There's a story my mom tells, about when my parents were married. Of how she would explain to my dad that when he was drinking he became someone else. A book they had read had a character named OtherGuy and she borrowed the name. She would tell him that she really loved Tyrone, but she couldn't stand OtherGuy. The alter ego of his alter ego. What a thought.
And now there will be the story I tell. Of how I was raised by a myth. By a fiction so strange, so overgrown it couldn't even decipher itself from the truth. How there is a name on my birth certificate that belongs to no one. How after being so many different versions of himself, my dad decided to live out the end of his life as a version I've never met. The story of how I became the only Davis. And how I have no fucking idea what that means.
People tell me I could always change my name. How funny. I tell them after years of reckoning I finally have no desire to be someone else. That I was born into a name too great for my father to live up to, but I don't intend to have that problem. Besides, my last name has meant too much to me. It's on every play I've ever written. It's printed on my Yale diploma. And the friends I've made thanks to the lucky coincidence of alphabetical lockers and school seating assignments are reason enough to keep it forever.
To me, being a Davis means being tougher than everything asking you to be someone else. Being a Davis means knowing your worth and knowing your limits. It means never settling for less than you deserve, it means hope and courage and resilience in the face of heartbreak and degradation. Being a Davis means saying no to the people who hurt you. It means speaking your mind, speaking your truth, holding your own. In all of the moments when my father tried to break me down, I was becoming a Davis. In all of the times he told me I wasn't good enough and I told him to fuck all the way off, I was becoming a Davis. The day I decided not to speak to him anymore, because I deserve to be loved, not to be lied to, I was becoming a Davis. The times I've admitted I am not strong enough to make it through alone, when I've been brave enough to lean on my friends, when I've been wise enough to call on my family, when I've been present enough to trust in myself, I was becoming a Davis. Every time I have not given up, every time I have kept pushing even when I felt sure I was going to break, every time I've forced myself to be honest, to write, to share, to open up, to pray to whatever semblance of a God might be out there -- I have been trying, striving, to live up to a name, a story, a legend, that I am building from scratch, whether I'm ready or not.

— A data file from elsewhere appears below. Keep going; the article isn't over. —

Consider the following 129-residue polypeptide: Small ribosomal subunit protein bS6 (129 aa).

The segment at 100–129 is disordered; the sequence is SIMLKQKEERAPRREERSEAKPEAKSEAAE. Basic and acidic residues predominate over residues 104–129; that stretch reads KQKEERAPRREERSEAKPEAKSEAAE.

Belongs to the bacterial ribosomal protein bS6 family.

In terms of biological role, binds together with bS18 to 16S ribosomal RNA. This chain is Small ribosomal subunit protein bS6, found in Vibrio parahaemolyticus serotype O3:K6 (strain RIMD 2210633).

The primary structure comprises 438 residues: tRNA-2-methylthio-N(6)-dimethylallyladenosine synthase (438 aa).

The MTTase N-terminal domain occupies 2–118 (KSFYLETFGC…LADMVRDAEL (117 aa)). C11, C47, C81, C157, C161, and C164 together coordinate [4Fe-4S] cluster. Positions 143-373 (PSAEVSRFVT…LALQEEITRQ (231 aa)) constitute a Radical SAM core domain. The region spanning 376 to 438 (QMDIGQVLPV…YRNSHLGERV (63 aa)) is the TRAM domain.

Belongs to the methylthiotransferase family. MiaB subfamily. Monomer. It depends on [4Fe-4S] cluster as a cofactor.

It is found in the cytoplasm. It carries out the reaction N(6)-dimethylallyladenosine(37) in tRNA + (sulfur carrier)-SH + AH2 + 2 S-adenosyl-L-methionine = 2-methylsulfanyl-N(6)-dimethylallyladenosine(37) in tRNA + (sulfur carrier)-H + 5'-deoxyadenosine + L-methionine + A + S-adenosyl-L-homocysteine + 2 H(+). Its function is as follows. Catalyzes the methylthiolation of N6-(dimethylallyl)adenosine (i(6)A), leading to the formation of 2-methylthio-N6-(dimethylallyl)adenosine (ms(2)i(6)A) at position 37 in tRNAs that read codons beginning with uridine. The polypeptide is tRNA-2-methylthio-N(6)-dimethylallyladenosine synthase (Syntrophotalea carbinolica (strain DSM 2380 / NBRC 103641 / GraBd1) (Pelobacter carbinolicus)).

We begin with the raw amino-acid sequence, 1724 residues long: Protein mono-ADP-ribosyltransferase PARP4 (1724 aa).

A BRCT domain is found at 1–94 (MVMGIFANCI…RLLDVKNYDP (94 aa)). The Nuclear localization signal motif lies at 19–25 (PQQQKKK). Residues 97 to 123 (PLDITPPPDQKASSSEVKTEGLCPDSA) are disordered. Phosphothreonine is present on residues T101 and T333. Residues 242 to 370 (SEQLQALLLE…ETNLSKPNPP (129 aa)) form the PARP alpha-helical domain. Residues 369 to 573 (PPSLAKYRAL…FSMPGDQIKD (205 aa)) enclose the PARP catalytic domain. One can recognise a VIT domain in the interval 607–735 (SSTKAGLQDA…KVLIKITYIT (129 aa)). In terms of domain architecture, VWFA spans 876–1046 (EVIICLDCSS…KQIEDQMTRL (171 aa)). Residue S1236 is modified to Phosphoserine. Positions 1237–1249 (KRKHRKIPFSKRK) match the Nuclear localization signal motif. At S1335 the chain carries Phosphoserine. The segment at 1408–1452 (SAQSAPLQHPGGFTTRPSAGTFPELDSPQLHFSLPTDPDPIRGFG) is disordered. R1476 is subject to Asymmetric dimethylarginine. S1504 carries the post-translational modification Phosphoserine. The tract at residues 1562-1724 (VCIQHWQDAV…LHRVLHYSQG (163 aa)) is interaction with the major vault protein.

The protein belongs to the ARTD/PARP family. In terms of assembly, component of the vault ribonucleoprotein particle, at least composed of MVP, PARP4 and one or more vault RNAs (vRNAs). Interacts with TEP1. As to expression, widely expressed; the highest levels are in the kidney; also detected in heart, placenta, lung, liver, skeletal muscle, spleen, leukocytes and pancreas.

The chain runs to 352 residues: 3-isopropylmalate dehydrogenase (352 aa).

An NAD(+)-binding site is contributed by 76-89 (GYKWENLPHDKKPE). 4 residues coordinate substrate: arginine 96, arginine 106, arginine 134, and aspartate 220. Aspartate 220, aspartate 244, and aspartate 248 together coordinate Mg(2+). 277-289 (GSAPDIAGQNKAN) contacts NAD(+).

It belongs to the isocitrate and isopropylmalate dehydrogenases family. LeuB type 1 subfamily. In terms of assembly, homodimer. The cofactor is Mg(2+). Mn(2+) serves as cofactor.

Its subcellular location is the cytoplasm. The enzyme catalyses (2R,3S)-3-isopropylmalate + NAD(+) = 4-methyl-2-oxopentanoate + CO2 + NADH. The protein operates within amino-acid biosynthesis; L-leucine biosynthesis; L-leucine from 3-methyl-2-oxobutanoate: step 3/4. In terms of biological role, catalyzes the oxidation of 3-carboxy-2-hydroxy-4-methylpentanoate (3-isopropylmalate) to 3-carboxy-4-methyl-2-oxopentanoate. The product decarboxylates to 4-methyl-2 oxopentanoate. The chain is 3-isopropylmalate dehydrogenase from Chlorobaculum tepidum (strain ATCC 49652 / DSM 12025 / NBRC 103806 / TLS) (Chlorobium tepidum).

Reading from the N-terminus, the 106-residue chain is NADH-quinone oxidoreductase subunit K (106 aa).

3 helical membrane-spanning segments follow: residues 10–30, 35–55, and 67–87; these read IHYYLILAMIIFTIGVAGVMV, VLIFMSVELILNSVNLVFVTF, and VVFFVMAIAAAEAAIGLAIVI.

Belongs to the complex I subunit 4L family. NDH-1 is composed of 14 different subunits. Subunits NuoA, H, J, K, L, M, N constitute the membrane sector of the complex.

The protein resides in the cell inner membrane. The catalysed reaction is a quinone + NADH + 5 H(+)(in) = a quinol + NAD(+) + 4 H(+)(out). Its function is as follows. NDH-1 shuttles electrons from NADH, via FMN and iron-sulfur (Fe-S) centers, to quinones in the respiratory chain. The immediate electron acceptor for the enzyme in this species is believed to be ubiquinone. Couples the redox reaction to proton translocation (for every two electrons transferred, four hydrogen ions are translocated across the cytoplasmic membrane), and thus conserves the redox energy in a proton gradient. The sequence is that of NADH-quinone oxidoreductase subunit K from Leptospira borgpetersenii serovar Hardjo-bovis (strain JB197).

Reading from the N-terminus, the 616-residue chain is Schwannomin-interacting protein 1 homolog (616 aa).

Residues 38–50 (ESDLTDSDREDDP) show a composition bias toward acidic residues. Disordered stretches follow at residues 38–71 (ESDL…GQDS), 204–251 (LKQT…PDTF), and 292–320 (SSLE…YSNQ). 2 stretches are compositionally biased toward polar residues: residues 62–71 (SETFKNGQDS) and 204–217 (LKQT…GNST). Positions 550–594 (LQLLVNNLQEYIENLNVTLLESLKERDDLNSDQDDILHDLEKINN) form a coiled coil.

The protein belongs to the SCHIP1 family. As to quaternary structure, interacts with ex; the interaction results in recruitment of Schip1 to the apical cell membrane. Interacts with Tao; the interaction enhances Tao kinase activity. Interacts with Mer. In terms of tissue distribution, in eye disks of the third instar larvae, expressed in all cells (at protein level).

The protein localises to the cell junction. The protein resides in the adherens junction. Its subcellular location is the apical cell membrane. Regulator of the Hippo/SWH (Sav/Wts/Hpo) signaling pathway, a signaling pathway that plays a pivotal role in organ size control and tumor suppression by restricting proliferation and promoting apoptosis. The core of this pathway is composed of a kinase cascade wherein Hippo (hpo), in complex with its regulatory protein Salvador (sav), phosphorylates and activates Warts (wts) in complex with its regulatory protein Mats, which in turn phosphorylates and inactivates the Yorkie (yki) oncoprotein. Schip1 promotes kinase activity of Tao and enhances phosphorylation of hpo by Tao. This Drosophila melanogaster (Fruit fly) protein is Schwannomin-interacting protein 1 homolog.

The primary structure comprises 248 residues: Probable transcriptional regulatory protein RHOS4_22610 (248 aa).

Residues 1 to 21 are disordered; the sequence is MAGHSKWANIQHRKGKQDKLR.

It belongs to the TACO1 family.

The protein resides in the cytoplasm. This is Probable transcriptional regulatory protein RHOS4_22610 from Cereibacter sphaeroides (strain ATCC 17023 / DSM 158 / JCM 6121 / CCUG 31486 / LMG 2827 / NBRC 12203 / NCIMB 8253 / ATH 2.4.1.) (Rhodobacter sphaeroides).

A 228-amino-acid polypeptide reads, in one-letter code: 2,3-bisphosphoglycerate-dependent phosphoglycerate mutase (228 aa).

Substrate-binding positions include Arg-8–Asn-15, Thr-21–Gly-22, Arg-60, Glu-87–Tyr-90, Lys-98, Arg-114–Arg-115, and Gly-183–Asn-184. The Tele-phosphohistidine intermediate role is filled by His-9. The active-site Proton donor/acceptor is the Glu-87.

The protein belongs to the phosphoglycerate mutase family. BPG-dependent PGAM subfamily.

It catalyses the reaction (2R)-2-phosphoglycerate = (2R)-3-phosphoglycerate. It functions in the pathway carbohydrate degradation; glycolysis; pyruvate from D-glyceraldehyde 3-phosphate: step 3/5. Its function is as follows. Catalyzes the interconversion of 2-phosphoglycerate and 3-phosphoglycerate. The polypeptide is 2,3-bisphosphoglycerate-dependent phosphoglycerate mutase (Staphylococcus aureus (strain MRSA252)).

I told a friend once what my dad told me, how someday the book about his life would be a bestseller. And she told me something I have never forgotten. Nicky, she said, I have no doubt that you will write a bestseller. But it will be a bestseller because it is your story, he won't be more than a chapter.
I think there is never a better time to be yourself than when you have absolutely no idea how. Lately, when I give my name to people, it's like I'm hearing it for the first time. Feels funny coming out of my mouth, it sounds different somehow. But I don't think I mind. Maybe I am finally saying it the way it was meant to be said. Proud.
My name is Nicky Davis. And I am the only one.